Current Situation in Egypt

What is the current situation happening in Egypt?

 

Human Rights 

President Abdel Fattah al-Sisi took power after the July 2013 coup that led to the removal of President Mohammad Morsi. His authoritarian manner of rule has not helped the country's already abysmal human rights record. Public criticism of the country is banned, and according to Human Rights Watch, "Members of the security forces, particularly the Interior Ministry’s National Security Agency, continued to routinely torture detainees and forcibly disappeared hundreds of people with little or no accountability for violations of the law."

Political opposition is practically nonexistent, and civil society activists can face prosecution--possibly imprisonment. The National Council for Human Rights reports that inmates in Cairo's infamous Scorpion Prison suffer abuses "at the hands of Interior Ministry officers, including beatings, forced feedings, deprivation of contact with relatives and lawyers, and interference in medical care."

Leaders of nongovernmental organizations are being arrested and detained; their assets are being frozen, and they are banned from traveling outside of the country--presumably so that they don't receive foreign funding to pursue "acts harmful to national interests."

There is, effectively, no check on the harsh government of Sisi.

Economic Woes

Freedom House cites "corruption, mismanagement, political unrest and terrorism" as reasons for Egypt's severe economic issues. Inflation, food shortages, soaring prices, cuts to energy subsidies have all harmed the general population. According to Al-Monitor, Egypt's economy is "trapped" in a "vicious cycle of IMF debts." 

Cairo received a loan of some $1.25 billion (among other loans) from the International Monetary Fund in 2016 to support Egypt's economic reform program, but Egypt has not been able to pay all of its external debts. 

With foreign investment in some sectors of the economy prohibited, regulatory inefficiency, Sisi and his cash-poor government are trying to prove they can save a sputtering economy with mega projects. But, according to Newsweek, "while investing in infrastructure can create jobs and jump-start economic growth, many in Egypt question whether the country can afford Sisi's projects when so many Egyptians are living in poverty."

Whether Egypt can hold back discontent over soaring prices and economic woes remains to be seen.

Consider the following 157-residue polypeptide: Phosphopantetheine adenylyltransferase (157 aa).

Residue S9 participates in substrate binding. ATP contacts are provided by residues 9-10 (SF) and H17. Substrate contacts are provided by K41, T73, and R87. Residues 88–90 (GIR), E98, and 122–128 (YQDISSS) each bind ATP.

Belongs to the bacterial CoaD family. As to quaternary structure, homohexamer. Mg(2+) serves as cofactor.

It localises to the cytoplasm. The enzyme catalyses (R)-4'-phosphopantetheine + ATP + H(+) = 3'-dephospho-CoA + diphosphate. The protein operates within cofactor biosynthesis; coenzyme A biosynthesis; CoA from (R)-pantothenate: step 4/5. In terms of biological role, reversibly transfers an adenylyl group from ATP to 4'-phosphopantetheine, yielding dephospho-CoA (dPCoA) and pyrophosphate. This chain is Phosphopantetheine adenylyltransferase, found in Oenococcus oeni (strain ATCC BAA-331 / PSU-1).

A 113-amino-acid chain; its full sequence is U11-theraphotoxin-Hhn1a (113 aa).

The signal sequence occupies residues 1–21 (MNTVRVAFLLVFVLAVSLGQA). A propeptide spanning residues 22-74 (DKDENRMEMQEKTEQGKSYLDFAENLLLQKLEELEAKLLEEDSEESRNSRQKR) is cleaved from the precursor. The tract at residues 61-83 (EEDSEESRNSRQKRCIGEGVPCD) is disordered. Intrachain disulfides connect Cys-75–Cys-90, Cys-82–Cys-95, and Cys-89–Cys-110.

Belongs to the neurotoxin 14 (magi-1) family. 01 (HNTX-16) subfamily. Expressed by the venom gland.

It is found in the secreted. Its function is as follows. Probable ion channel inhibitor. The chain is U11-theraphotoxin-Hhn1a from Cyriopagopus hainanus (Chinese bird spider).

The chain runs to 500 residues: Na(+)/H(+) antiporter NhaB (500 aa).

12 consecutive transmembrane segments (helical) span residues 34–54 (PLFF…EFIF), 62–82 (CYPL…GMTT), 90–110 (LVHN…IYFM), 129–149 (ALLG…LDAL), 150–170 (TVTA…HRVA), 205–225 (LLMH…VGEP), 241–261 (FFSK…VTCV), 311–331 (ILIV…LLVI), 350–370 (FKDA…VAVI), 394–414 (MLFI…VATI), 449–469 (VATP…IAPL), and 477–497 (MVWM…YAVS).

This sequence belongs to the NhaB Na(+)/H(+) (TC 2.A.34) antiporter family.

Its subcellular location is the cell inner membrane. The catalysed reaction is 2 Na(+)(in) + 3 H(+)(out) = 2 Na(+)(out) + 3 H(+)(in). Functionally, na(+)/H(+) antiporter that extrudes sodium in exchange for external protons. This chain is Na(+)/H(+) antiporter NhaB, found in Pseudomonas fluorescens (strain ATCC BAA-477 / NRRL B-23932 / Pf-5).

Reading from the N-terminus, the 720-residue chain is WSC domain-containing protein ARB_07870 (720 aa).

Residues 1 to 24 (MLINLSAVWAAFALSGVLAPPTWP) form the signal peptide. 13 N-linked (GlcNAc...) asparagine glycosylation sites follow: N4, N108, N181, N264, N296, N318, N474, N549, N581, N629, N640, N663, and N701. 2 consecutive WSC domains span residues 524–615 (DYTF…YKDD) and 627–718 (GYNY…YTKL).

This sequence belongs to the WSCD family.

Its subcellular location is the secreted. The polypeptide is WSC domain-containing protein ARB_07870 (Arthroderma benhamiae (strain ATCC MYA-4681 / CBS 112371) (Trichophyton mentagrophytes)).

Unrest

Egypt has been in a state of unease since Egypt's former President Hosni Mubarak was toppled during the Arab Spring uprising in 2011. Militant Islamic groups, including the Islamic State and Al-Qaeda, operate in the Sinai Peninsula, as do anti-establishment and revolutionary groups such as the Popular Resistance Movement and Harakat Sawaid Masr. Aon Risk Solutions reports that the "overall terrorism and political violence level for Egypt is very high." Also, political discontent within the government is likely to grow, "increasing the risk of sporadic, and potentially more sustained, protest activity," reports Aon Risk Solutions.

Brookings reports that the Islamic State rose within the Sinai Peninsula due to the "failure of securitized counterterrorism as a strategy. The political violence that has transformed Sinai into a conflict zone is rooted more in local grievances festering for decades than in ideological motivations. Had such grievances been meaningfully addressed by past Egyptian regimes, as well as their Western allies, the violence debilitating the peninsula arguably could have been prevented."

Who Is in Power in Egypt?

Carsten Koall/Getty Images

Executive and legislative power is divided between the military and an interim administration hand-picked by the generals after the overthrow of Mohammed Morsi's government in July 2013. In addition, various pressure groups connected to the old Mubarak regime continue to wield considerable influence from the background, trying to preserve their political and business interests.

A new constitution is to be drafted by the end of 2013, followed by fresh elections, but the timetable is highly uncertain. With no consensus on the exact relationship between key state institutions, Egypt is looking at a long struggle for power involving the military and civilian politicians.

Egyptian Opposition

Protesters outside Egypt's Constitutional Court
Egyptians protest the decision of the Supreme Constitutional Court to disolve parliament, June 14 2012. Getty Images

Despite successive authoritarian governments, Egypt boasts a long tradition of party politics, with left-wing, liberal, and Islamist groups challenging the power of Egypt’s establishment. Mubarak’s fall in early 2011 unleashed a new flurry of political activity, and hundreds of new political parties and civil society groups emerged, representing a wide range of ideological currents.

Secular political parties and ultra-conservative Salafi groups are trying to block the ascendance of the Muslim Brotherhood, while various pro-democracy activist groups keep pressing for radical change promised in the early days of the anti-Mubarak uprising.